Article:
Following recent shocking headlines about Amazon’s billionaire owner Jeff Bezos’s racy text messages and possible nude images leaked, a refresher on how to protect yourself against having personal messages leaked is warranted. Without diving into the ethics of a billionaire’s behavior, and that there are many out to “get” him, it shows how vulnerable we remain no matter how much we accumulate.
If it can happen to one of the wealthiest people in history, it could conceivably happen to you. Dubious parties looking for sensitive data are not troubled by ethics, as we saw on Valentine’s Day when dating platform Coffee Meets Bagel suffered a data breach. Whichever platform you choose for your romantic or professional interests, the Interfor team says its time to go over the basics on staying safe in the age of the leak.
Think before sending
This goes without saying, but if you are afraid something you wrote (or photographed) might get out there, don’t send it. It’s as simple as that. If you’re even somewhat hesitant, wait for a day, to see how you feel. Then you’ll know you gave yourself time before doing something you might regret. In a testament to the times, Google’s new Gmail version has an unsend button, and Facebook Messenger recently rolled out an unsend feature. Snap, Instagram Stories and disappearing images didn’t appear out of nowhere but were born out of fears that content would live on the Internet forever. If Jeff Bezos’s fellow tech titans know anything, it’s how short-sighted behavior can be.
Change your passwords
We’ve stressed this measure in multiple articles but it bears repeating: it is imperative to change passwords regularly and not use the same password for all logins. Simple smartphone safety utilizes a password just in case of theft. If someone steals your phone, the last thing you want is someone scrolling through your messages.
Use certain platforms
Some platforms are safer than others. In a previous newsletter we reviewed the messaging platforms we think are the safest, but also understand that your network needs to be on that platform. We recommend Signal or Wickr, depending on the needs of your organization. Nothing in this world is 100%, so be cautious with what you’re sending. It is a bit concerning to see where this is headed with Facebook’s plan to integrate Messenger, WhatsApp and Instagram direct message. Previously, WhatsApp’s key to safety has been its end-to-end encryption, but with these new changes we’ll see if it continues as a safe choice.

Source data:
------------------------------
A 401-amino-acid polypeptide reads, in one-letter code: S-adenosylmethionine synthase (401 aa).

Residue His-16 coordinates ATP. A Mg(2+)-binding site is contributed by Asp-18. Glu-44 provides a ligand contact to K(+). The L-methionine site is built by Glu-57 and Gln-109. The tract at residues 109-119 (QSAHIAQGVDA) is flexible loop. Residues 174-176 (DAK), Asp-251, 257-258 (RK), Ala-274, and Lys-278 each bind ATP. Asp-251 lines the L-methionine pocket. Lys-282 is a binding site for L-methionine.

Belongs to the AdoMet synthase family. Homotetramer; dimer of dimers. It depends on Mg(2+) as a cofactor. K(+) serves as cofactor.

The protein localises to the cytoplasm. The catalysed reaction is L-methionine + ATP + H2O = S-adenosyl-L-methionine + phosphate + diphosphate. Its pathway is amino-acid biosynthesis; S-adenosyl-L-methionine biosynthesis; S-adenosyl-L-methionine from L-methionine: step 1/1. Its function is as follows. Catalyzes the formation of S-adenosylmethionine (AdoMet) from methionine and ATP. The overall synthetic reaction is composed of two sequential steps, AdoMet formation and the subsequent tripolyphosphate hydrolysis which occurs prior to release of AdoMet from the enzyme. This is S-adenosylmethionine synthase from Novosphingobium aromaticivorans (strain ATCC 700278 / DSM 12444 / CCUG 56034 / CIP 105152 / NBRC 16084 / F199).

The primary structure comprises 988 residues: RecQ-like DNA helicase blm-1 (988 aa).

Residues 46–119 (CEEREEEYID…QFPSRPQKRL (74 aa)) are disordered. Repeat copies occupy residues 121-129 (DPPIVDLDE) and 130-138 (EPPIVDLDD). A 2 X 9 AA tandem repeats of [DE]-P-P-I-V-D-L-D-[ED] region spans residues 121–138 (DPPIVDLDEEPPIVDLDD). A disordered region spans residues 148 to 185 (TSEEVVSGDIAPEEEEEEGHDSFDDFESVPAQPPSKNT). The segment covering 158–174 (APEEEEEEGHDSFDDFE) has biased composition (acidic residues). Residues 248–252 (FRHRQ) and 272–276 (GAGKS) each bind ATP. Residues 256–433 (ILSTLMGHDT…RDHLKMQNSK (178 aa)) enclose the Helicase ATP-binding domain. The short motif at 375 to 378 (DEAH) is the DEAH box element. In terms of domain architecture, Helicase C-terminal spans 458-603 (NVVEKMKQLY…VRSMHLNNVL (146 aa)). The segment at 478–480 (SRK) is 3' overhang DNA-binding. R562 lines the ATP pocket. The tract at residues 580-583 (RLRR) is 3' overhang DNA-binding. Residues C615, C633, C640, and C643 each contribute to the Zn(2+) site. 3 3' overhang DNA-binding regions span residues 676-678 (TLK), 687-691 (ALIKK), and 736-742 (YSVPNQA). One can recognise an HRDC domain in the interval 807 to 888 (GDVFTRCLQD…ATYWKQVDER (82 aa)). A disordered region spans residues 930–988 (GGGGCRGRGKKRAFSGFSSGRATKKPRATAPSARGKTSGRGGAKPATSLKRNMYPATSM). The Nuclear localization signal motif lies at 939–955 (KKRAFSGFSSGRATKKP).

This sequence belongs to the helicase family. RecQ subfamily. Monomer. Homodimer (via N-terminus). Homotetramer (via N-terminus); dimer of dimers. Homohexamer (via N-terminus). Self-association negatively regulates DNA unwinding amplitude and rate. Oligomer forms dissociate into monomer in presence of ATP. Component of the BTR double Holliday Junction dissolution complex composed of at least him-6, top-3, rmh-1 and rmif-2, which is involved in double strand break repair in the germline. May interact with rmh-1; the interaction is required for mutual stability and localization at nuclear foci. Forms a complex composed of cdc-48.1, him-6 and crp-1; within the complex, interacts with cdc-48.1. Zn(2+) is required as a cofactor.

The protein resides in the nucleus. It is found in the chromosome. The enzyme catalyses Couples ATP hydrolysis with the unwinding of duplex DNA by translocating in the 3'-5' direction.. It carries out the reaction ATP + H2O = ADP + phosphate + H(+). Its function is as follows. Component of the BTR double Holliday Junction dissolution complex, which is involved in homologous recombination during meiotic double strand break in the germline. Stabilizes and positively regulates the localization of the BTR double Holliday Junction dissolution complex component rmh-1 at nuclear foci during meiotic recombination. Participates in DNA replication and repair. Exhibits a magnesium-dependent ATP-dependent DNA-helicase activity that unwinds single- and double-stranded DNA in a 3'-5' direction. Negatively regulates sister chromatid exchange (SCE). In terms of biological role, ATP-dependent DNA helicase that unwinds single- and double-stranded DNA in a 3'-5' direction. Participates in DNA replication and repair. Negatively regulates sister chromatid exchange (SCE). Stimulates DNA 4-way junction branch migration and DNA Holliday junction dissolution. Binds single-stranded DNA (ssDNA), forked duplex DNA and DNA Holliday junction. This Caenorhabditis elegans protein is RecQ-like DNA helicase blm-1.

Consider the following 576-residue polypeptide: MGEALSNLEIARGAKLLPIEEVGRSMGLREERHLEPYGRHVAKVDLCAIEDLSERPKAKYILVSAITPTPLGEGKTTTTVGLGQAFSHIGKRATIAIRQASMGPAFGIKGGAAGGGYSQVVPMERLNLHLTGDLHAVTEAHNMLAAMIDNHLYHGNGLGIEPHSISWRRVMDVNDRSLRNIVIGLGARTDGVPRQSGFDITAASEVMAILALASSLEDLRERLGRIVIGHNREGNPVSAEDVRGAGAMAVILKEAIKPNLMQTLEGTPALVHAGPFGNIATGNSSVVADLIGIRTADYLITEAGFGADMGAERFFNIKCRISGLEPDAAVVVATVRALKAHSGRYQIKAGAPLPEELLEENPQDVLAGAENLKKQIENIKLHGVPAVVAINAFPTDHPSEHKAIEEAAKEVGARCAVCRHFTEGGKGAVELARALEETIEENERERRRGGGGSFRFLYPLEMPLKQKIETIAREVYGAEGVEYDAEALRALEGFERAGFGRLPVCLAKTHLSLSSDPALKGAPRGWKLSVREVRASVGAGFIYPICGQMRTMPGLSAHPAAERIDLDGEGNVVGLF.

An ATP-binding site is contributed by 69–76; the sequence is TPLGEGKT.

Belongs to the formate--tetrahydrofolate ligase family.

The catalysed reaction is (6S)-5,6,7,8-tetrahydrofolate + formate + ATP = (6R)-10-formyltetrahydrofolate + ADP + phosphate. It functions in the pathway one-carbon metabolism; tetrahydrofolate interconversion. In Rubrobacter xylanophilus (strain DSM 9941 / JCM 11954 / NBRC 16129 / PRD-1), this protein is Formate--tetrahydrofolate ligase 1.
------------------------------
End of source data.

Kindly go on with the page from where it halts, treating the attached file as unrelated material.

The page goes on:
Back in the day
This advice may harken back to the days of carrier pigeons — if something is crucial, say it face to face or send a handwritten note. As this CNBC article states “writing down your message and delivering it to someone else can still expose sensitive information, but it cuts down the data points and transit methods to only one. Data loss can only occur via a stiff breeze or errant bike messenger. You also don’t even have to sign your name.” Yes, this might seem excessive but until organizations’ willingness to tolerate data leaks are zero (and the public continues to put its head in the ground about this), these pre-digital methods might be the safest way to ensure your message is secure.
At the cusp of 2020 we still must worry about privacy — for as much as things change, things stay the same. When valuable information is out there, even if it’s juicy gossip, malicious people will want to get their hands on it. If you feel that your safety has been compromised and need someone to speak with, remember that Interfor is here to help.